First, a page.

7. Massa's Penalty

    With all due respect but Massa didn't say what you said: Here it is: Isn't this exactly what happened? He meant he didn't see him while he was turning in, which is true. He hit his rear wheel! There is an onboard video. http://www.youtube.com/watch?v=BaVaOFDy3C4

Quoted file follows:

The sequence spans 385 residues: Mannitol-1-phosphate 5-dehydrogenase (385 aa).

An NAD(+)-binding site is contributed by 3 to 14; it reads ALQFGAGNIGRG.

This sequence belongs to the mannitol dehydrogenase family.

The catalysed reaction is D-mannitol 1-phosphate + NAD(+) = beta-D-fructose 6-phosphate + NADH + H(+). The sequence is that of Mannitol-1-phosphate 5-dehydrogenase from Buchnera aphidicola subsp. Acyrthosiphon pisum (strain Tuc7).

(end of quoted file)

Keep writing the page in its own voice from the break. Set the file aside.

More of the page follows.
8. Massa's Penalty

    It wasn't exactly the same because it was a slower corner, but in any case I can't see why I should discuss it. Why not talk about the matter at hand? Also I don't seem to recall Massa saying he didn't see Hamilton. I didn't read anything like that since the race.
  9. Massa's Penalty